Written by Chelcie Cargill, Lobbyist - Montana Farm Bureau, Melville, MT

 

I firmly believe Montana farmers and ranchers care deeply about developing and growing consumer confidence and trust in the products we painstakingly raise.  It’s a key goal in helping a growing urban demographic understand why we’re so passionate about our agricultural and rural lifestyles and to help them understand what goes into producing the food they eat.

Country of Origin Labeling (COOL) rules were one way Congress and the USDA tried to make it easier for consumers to decipher where their beef and pork products came from. However, COOL is a complex and contentious issue, especially among our trading partners, and these rules were repealed in 2015.

The repeal came after not one, not two, but three World Trade Organization (WTO) rulings against the United States’ labeling rules.  The U.S. exhausted all appeal options to overturn the WTO rulings; yet the international trade community continually upheld WTO’s decisions.  Had the U.S. continued COOL, the WTO authorized $1 billion in Canadian and Mexican retaliatory tariffs against American beef, pork and other U.S. commodities.

Montana Farm Bureau strongly supports a national COOL rule; however, we believe the rule has to be beneficial for U.S. livestock producers, which means not jeopardizing the integrity of trade partnerships.

During the 66th Montana Legislature, Farm Bureau opposed SB 206 carried by Sen. Al Olszewski of Kalispell. Proponents of this bill assert it is a ‘Montana COOL’ law. We disagree.  SB 206 would require retail establishments—often times small, family owned businesses crucial to the fabric of rural Montana—to be responsible for COOL by hanging signs in their stores that identified the origin of beef and pork products.

In theory, that doesn’t seem like such a far-fetched idea; however, when you consider grocery stores are the last stop before a product enters the consumer’s hands and that retailers have no control over whether or not their distributor provides origin information, it begins to sound more burdensome.  Coupled with the fact that SB 206 included fines and potential jail time for noncompliance, this didn’t strike our organization as a legitimate solution to COOL.

Effective COOL rules must start at the top of the processing chain, not the bottom.  This legislation wouldn’t successfully or economically reach the end goal of providing more information to consumers, nor can we guarantee increased demand for Montana beef and pork products.

Supporters would have you believe repeal of COOL in 2015 was responsible for the demise of record high cattle prices.  That’s a very narrow, somewhat disingenuous claim. Declining cattle prices in 2015 were due to a combination of influences including the environment, industry trends and the trade climate.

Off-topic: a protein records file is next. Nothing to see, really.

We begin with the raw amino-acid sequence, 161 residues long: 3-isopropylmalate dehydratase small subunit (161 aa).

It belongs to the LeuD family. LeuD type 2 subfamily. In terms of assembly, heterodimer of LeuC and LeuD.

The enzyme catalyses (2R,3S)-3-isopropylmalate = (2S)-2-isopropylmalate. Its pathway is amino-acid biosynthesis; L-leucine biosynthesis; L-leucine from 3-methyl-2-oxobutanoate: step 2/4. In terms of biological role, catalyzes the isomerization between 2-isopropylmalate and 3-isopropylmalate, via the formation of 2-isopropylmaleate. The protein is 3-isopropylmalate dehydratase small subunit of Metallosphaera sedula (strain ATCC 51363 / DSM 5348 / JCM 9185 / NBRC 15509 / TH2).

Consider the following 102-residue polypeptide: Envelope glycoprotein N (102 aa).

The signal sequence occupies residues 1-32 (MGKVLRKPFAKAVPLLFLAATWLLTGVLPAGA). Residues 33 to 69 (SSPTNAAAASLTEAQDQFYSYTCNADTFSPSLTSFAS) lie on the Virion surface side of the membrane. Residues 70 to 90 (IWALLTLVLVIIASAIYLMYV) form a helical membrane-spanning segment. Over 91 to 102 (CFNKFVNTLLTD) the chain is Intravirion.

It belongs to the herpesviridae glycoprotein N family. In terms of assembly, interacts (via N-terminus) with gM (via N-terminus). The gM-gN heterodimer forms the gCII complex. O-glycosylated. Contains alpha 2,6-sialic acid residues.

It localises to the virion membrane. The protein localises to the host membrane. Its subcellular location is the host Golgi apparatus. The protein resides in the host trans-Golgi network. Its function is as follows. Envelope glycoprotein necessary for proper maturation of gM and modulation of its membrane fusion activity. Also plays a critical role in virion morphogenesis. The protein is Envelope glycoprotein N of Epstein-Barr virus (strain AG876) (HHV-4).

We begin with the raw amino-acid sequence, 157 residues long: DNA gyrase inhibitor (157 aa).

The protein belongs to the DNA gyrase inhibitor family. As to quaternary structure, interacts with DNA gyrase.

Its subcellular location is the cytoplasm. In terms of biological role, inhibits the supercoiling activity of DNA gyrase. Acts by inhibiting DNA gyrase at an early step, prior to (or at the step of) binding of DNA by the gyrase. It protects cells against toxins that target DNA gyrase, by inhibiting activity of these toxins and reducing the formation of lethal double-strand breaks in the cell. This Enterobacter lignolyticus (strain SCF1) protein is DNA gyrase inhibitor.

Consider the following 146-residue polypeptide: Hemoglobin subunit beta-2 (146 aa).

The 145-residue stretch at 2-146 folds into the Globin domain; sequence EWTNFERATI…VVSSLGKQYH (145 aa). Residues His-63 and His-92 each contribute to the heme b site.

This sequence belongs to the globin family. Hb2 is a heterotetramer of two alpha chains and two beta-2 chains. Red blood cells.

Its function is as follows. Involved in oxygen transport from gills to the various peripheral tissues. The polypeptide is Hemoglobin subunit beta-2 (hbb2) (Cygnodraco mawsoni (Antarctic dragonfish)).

The reasons we saw unprecedented highs in the cattle industry in 2014 and 2015 included higher grain prices that encouraged the conversion of pasture and hay ground into farming. At roughly the same time, a huge swath of the country experienced a record drought that exacerbated rapidly declining cattle numbers. Economics are driven by supply and demand.  The cattle market is no exception, with herd numbers at all-time lows demand was outpacing supply and prices rose quickly.

Export markets were the final influence.  Simple economics prove that when prices are high, we ramp up production to make hay while the sun shines—or maybe steaks in this case.  A decline in U.S. exports was the final blow to cattle prices.

The culmination of all these factors resulted in a ‘perfect storm’ and the conditions were ripe for a price implosion, which is exactly what happened. There is no way that one factor was solely responsible for the monumental shift in cattle prices in 2015.

Knowing the complexities associated with this topic, Montana Farm Bureau could not in good conscience support SB 206 and submit small town grocery stores and family run businesses to further red tape and regulation.

Montana Farm Bureau worked with members of the Senate Agriculture, Livestock and Irrigation committee to reroute these efforts.  The result was SJ 16, a resolution asking our Congressional Delegation to pursue effective, WTO-compliant COOL rules for beef and pork.

If Montana wants to be a leader in this conversation, we need to put our best foot forward.  That means rolling up our sleeves and navigating the long road of complexities posed by this topic, not slapping fines and regulations on Montana’s business owners.

 

 

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